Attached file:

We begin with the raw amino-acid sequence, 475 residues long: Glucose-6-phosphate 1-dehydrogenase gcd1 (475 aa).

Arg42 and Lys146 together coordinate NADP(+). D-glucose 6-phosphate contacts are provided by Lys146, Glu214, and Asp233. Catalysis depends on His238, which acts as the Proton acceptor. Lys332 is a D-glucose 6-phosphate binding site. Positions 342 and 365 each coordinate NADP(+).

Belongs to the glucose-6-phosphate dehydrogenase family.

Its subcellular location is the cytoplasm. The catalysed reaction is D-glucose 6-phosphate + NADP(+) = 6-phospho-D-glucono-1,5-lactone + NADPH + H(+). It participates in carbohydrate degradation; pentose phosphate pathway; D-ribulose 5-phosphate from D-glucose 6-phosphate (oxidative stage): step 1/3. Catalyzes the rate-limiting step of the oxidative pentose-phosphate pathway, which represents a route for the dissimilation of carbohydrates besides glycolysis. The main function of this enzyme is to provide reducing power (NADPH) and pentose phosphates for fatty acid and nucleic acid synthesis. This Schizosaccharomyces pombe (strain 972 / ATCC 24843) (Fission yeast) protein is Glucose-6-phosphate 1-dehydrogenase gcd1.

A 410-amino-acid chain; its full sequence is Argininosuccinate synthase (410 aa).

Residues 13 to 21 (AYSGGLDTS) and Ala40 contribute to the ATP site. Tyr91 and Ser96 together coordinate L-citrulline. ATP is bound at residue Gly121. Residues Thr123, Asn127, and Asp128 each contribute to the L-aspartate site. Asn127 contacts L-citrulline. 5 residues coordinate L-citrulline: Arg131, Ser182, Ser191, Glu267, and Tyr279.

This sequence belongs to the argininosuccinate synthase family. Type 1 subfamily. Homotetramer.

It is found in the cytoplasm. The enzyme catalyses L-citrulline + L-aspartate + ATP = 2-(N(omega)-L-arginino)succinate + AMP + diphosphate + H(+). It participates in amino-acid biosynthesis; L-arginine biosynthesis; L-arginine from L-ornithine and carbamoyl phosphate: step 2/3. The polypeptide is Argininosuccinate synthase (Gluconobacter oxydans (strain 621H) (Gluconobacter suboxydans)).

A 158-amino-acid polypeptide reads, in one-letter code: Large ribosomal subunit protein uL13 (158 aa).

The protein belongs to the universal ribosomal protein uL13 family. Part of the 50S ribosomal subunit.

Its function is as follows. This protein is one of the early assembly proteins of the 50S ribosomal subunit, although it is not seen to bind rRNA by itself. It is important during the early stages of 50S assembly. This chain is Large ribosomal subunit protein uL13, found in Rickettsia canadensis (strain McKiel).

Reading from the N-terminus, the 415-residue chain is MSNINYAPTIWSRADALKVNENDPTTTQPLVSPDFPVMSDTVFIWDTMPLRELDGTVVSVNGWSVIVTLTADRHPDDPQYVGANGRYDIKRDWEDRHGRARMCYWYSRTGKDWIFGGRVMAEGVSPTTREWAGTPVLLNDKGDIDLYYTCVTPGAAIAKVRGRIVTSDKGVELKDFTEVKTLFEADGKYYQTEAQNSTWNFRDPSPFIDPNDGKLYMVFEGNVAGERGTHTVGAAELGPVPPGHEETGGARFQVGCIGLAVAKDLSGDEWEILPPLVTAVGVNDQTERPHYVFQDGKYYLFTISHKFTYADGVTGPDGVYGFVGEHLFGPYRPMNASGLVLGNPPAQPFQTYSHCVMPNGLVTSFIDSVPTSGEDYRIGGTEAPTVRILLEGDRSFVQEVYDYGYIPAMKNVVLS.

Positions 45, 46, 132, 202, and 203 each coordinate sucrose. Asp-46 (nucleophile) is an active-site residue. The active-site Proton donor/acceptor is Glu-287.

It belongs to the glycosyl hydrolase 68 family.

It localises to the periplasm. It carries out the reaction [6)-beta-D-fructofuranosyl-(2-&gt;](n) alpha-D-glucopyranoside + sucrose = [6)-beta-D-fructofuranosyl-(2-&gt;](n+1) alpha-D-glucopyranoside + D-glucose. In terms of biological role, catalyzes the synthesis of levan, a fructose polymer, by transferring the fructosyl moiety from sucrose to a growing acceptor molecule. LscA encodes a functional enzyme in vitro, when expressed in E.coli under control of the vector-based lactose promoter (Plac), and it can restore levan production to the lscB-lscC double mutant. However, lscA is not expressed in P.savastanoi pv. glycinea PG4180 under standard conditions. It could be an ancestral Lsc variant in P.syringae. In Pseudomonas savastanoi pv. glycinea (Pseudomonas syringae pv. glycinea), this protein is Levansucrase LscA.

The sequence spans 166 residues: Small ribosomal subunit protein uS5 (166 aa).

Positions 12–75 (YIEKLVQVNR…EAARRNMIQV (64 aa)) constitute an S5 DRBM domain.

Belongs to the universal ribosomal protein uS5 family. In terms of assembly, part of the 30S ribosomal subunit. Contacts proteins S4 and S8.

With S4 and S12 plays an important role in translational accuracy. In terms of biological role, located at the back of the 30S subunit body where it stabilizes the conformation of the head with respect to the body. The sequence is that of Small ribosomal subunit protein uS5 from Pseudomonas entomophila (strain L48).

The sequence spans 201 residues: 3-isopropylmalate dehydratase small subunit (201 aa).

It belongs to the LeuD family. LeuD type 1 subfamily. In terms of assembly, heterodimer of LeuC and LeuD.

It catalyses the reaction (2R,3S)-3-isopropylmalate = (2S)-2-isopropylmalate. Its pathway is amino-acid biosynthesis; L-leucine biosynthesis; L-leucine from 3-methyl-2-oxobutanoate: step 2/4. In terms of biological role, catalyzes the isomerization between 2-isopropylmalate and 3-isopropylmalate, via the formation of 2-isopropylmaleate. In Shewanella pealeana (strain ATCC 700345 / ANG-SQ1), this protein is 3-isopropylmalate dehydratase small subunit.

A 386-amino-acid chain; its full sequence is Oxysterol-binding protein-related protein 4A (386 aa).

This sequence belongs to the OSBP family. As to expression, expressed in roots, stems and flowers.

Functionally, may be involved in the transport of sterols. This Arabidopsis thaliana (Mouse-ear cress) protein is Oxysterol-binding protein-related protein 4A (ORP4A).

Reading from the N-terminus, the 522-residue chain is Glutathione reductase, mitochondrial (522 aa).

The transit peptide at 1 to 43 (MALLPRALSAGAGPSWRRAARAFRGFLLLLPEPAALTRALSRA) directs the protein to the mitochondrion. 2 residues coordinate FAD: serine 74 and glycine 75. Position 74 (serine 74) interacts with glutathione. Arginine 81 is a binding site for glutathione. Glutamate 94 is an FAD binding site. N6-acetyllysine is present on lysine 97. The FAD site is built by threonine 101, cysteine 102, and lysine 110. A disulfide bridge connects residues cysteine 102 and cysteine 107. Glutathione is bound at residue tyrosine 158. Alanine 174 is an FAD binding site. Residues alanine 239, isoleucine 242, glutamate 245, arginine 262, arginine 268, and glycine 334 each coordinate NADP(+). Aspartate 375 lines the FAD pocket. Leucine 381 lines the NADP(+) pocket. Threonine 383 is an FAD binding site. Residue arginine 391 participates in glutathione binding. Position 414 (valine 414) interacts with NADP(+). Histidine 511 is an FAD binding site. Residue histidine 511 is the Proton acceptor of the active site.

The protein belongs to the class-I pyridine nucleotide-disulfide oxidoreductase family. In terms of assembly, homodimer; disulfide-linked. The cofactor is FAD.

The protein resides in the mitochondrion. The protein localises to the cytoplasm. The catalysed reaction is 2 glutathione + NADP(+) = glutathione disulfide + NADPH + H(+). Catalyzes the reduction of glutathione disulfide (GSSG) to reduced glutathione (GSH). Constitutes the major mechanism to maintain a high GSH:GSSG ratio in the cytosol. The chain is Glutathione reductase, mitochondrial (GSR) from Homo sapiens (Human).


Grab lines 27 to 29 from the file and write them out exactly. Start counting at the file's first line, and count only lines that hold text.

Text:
The transit peptide at 1 to 43 (MALLPRALSAGAGPSWRRAARAFRGFLLLLPEPAALTRALSRA) directs the protein to the mitochondrion. 2 residues coordinate FAD: serine 74 and glycine 75. Position 74 (serine 74) interacts with glutathione. Arginine 81 is a binding site for glutathione. Glutamate 94 is an FAD binding site. N6-acetyllysine is present on lysine 97. The FAD site is built by threonine 101, cysteine 102, and lysine 110. A disulfide bridge connects residues cysteine 102 and cysteine 107. Glutathione is bound at residue tyrosine 158. Alanine 174 is an FAD binding site. Residues alanine 239, isoleucine 242, glutamate 245, arginine 262, arginine 268, and glycine 334 each coordinate NADP(+). Aspartate 375 lines the FAD pocket. Leucine 381 lines the NADP(+) pocket. Threonine 383 is an FAD binding site. Residue arginine 391 participates in glutathione binding. Position 414 (valine 414) interacts with NADP(+). Histidine 511 is an FAD binding site. Residue histidine 511 is the Proton acceptor of the active site.

The protein belongs to the class-I pyridine nucleotide-disulfide oxidoreductase family. In terms of assembly, homodimer; disulfide-linked. The cofactor is FAD.

The protein resides in the mitochondrion. The protein localises to the cytoplasm. The catalysed reaction is 2 glutathione + NADP(+) = glutathione disulfide + NADPH + H(+). Catalyzes the reduction of glutathione disulfide (GSSG) to reduced glutathione (GSH). Constitutes the major mechanism to maintain a high GSH:GSSG ratio in the cytosol. The chain is Glutathione reductase, mitochondrial (GSR) from Homo sapiens (Human).